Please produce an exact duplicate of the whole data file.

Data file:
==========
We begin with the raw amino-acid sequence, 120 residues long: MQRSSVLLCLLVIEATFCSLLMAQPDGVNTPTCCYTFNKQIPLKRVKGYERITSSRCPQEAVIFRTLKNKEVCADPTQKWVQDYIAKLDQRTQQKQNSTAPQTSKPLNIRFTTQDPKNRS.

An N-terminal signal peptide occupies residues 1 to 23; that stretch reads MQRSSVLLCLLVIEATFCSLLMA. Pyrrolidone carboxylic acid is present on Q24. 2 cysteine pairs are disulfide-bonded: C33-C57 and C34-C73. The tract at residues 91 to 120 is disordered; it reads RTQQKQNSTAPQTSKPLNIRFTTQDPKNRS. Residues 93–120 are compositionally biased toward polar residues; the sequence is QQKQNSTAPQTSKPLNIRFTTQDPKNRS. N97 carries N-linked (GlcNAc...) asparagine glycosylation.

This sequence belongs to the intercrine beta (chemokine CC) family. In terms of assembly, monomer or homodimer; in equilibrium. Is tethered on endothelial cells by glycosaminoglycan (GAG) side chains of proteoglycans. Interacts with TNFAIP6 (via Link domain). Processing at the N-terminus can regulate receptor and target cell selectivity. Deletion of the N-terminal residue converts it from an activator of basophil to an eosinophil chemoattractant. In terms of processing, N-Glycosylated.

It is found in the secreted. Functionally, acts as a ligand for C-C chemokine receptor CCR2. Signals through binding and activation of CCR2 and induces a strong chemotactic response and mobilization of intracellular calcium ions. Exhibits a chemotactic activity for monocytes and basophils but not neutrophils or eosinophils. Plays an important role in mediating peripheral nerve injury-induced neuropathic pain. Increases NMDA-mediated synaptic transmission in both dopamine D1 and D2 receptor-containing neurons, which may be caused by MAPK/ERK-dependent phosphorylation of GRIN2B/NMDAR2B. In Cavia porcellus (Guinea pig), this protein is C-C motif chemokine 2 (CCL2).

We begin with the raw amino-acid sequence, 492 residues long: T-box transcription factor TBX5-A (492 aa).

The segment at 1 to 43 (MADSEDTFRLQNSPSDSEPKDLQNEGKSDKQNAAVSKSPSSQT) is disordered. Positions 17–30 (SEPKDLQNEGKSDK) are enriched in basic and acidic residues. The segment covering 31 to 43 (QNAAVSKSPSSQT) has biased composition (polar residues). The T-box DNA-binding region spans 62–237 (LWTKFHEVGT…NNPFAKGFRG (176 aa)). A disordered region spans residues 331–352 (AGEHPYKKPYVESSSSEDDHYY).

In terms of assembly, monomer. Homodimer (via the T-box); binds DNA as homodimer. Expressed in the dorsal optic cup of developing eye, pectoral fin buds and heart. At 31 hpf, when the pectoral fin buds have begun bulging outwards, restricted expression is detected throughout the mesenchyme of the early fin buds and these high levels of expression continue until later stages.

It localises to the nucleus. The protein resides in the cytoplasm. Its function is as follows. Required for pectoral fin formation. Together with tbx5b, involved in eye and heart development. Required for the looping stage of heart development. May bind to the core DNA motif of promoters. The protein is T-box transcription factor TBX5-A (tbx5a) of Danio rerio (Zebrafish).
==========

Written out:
We begin with the raw amino-acid sequence, 120 residues long: MQRSSVLLCLLVIEATFCSLLMAQPDGVNTPTCCYTFNKQIPLKRVKGYERITSSRCPQEAVIFRTLKNKEVCADPTQKWVQDYIAKLDQRTQQKQNSTAPQTSKPLNIRFTTQDPKNRS.

An N-terminal signal peptide occupies residues 1 to 23; that stretch reads MQRSSVLLCLLVIEATFCSLLMA. Pyrrolidone carboxylic acid is present on Q24. 2 cysteine pairs are disulfide-bonded: C33-C57 and C34-C73. The tract at residues 91 to 120 is disordered; it reads RTQQKQNSTAPQTSKPLNIRFTTQDPKNRS. Residues 93–120 are compositionally biased toward polar residues; the sequence is QQKQNSTAPQTSKPLNIRFTTQDPKNRS. N97 carries N-linked (GlcNAc...) asparagine glycosylation.

This sequence belongs to the intercrine beta (chemokine CC) family. In terms of assembly, monomer or homodimer; in equilibrium. Is tethered on endothelial cells by glycosaminoglycan (GAG) side chains of proteoglycans. Interacts with TNFAIP6 (via Link domain). Processing at the N-terminus can regulate receptor and target cell selectivity. Deletion of the N-terminal residue converts it from an activator of basophil to an eosinophil chemoattractant. In terms of processing, N-Glycosylated.

It is found in the secreted. Functionally, acts as a ligand for C-C chemokine receptor CCR2. Signals through binding and activation of CCR2 and induces a strong chemotactic response and mobilization of intracellular calcium ions. Exhibits a chemotactic activity for monocytes and basophils but not neutrophils or eosinophils. Plays an important role in mediating peripheral nerve injury-induced neuropathic pain. Increases NMDA-mediated synaptic transmission in both dopamine D1 and D2 receptor-containing neurons, which may be caused by MAPK/ERK-dependent phosphorylation of GRIN2B/NMDAR2B. In Cavia porcellus (Guinea pig), this protein is C-C motif chemokine 2 (CCL2).

We begin with the raw amino-acid sequence, 492 residues long: T-box transcription factor TBX5-A (492 aa).

The segment at 1 to 43 (MADSEDTFRLQNSPSDSEPKDLQNEGKSDKQNAAVSKSPSSQT) is disordered. Positions 17–30 (SEPKDLQNEGKSDK) are enriched in basic and acidic residues. The segment covering 31 to 43 (QNAAVSKSPSSQT) has biased composition (polar residues). The T-box DNA-binding region spans 62–237 (LWTKFHEVGT…NNPFAKGFRG (176 aa)). A disordered region spans residues 331–352 (AGEHPYKKPYVESSSSEDDHYY).

In terms of assembly, monomer. Homodimer (via the T-box); binds DNA as homodimer. Expressed in the dorsal optic cup of developing eye, pectoral fin buds and heart. At 31 hpf, when the pectoral fin buds have begun bulging outwards, restricted expression is detected throughout the mesenchyme of the early fin buds and these high levels of expression continue until later stages.

It localises to the nucleus. The protein resides in the cytoplasm. Its function is as follows. Required for pectoral fin formation. Together with tbx5b, involved in eye and heart development. Required for the looping stage of heart development. May bind to the core DNA motif of promoters. The protein is T-box transcription factor TBX5-A (tbx5a) of Danio rerio (Zebrafish).